World Video | Defence | Foreign Affairs | Natural Events | Trade | NZ in World News | NZ National News Video | NZ Regional News | Search

 


UNICEF helps Namibia combat deadly polio outbreak

UNICEF helps Namibia combat first deadly polio outbreak in 10 years

With polio infecting 34 people in Namibia within a two-week period after a 10-year absence, the United Nations Children’s Fund (UNICEF) is seeking urgent funding for a mass vaccination campaign to immunize the entire population of some 1.8 million in the southern African country against the often paralyzing and sometimes fatal disease.

“We’re helping the Government gear up for door-to-door vaccination along with outreach to the far, far corners of the country, as well as fixed-site vaccinations in the cities and towns,” UNICEF country representative Khin-Sandi Lwin said, noting that 5 million vaccine doses were needed to fight the outbreak, which has so far killed seven people.

“Going from 1 case to 34 cases within a two-week period, it’s quite alarming. Because it’s a population-wide issue, the whole entire population of the country needs to be immunized. It’s a small population in a very vast country so we have to go out to every small community that’s spread out throughout the country,” she added.

Some 1,500 teams of vaccinators and 1,800 vehicles will be required to carry out this massive exercise. Experience in outbreak response has shown that quick and repeated vaccination campaigns reaching the target population are highly effective. With such intervention, most outbreaks are stopped within 6 to 12 months.

Three of the 34 suspect cases of sudden paralysis are under investigation; 3 have been positively identified as polio. The majority of these cases involve people over 20 years of age, which is highly unusual. The poliovirus is more likely to cause paralysis in adults than in children, and also leads more often to death.

Data gathered so far suggests that the affected adults had not been immunized, or were under-immunized. Since the virus mostly affects young children, vaccination campaigns typically target those under the age of five rather than a country’s entire population.

The origin of the outbreak has not yet been determined. But according to the UN World Health Organization (WHO), the virus may have come from neighbouring Angola, which reported its most recent case in November. As long as the virus circulates anywhere, all countries face a risk of importation.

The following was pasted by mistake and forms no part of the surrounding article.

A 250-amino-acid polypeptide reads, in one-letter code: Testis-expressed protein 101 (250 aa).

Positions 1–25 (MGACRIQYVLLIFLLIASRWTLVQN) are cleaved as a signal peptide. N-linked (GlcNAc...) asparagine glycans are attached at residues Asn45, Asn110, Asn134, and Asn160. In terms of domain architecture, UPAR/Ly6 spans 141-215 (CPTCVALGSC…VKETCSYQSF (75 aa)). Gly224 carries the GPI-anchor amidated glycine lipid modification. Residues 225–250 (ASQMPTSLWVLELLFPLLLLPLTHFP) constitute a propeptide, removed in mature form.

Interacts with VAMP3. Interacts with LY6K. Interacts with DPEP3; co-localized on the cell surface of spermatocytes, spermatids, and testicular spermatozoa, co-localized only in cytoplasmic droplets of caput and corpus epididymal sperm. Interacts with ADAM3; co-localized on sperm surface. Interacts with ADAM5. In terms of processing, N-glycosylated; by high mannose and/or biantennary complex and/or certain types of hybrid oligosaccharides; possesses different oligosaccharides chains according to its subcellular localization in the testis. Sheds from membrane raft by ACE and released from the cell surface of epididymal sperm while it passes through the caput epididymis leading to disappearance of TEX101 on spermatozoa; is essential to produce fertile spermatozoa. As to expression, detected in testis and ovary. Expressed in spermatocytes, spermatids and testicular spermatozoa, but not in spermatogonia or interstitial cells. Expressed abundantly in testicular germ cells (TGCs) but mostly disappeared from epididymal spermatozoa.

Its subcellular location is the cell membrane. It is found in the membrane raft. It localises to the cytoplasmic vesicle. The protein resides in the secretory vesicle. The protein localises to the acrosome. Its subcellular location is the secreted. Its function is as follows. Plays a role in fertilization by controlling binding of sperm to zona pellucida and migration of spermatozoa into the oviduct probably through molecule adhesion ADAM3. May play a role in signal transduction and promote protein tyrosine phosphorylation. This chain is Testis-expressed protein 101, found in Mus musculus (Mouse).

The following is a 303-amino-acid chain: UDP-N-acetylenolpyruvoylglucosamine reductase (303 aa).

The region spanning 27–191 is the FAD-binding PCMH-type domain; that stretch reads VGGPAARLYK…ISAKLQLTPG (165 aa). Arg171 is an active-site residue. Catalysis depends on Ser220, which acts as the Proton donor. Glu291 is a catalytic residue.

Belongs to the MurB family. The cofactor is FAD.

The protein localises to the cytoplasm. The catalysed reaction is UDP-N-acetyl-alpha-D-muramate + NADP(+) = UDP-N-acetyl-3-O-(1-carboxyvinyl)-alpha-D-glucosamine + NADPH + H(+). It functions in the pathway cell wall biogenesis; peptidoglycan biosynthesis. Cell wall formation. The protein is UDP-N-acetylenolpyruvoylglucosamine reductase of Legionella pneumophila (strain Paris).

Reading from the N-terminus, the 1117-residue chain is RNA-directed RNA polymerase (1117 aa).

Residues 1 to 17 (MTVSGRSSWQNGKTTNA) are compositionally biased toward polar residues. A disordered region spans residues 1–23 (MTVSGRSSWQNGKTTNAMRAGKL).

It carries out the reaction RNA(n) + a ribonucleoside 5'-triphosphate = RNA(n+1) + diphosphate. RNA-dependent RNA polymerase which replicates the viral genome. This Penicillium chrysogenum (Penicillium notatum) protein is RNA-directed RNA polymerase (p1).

Namibia has a functioning routine immunization programme and meets international standards of surveillance for acute flaccid paralysis, a possible sign of polio.

“UNICEF has to support the Government very quickly but our funding is very limited, so the first thing on the agenda is to raise the funds for the vaccines and for a major logistical operation,” Ms. Lwin said.

Worldwide incidence of the disease has been cut by 99 per cent since 1988 thanks to the Global Polio Eradication Initiative spearheaded by national governments, Rotary International, the United States Centers for Disease Control and Prevention (CDC), WHO and UNICEF, with a coalition that includes non-governmental organizations (NGOs), corporations, foundations and development banks.

But the initiative faces a funding gap of $85 million for this year and a further $400 million for 2007 and 2008.

© Scoop Media

 
 
 
 
 
World Headlines

 

Preliminary Results: MH17 Investigation Report

The Joint Investigation Team (JIT) is convinced of having obtained irrefutable evidence to establish that on 17 July 2014, flight MH-17 was shot down by a BUK missile from the 9M38-series. According to the JIT there is also evidence identifying the launch location that involves an agricultural field near Pervomaiskyi which, at the time, was controlled by pro-Russian fighters. More>>

ALSO:

At The UN: Paris Climate Agreement Moves Closer To Entry Into Force

The Paris Agreement on climate change moved closer toward entering into force in 2016 as 31 more countries joined the agreement today at a special event hosted by United Nations Secretary-General Ban Ki-moon. More>>

ALSO:

ALSO:

Gordon Campbell: On The End Game In Spain (And Other World News)

The coverage of international news seems almost entirely dependent on a random selection of whatever some overseas news agency happens to be carrying overnight... Here are a few interesting international stories that have largely flown beneath the radar this past week. More>>

Amnesty/Human Rights Watch: Appalling Abuse, Neglect Of Refugees On Nauru

Refugees and asylum seekers on Nauru, most of whom have been held there for three years, routinely face neglect by health workers and other service providers who have been hired by the Australian government, as well as frequent unpunished assaults by local Nauruans. More>>

ALSO:

Other Australian Detention

Gordon Campbell: On The Censorship Havoc In South Africa’s State Broadcaster

Demands have included an order to staff that there should be no further negative news about the country’s President Jacob Zuma, and SABC camera operators responsible for choosing camera angles that have allegedly made the President ‘look shorter’ were to be retrained... More>>

ALSO:

Gordon Campbell: On A Bad Week For Malcolm Turnbull, And The Queen

Malcolm Turnbull’s immediate goal – mere survival – is still within his grasp... In every other respect though, this election has been a total disaster for the Liberals. More>>

ALSO:

Get More From Scoop

 
 
 
 
 
World
Search Scoop  
 
 
Powered by Vodafone
NZ independent news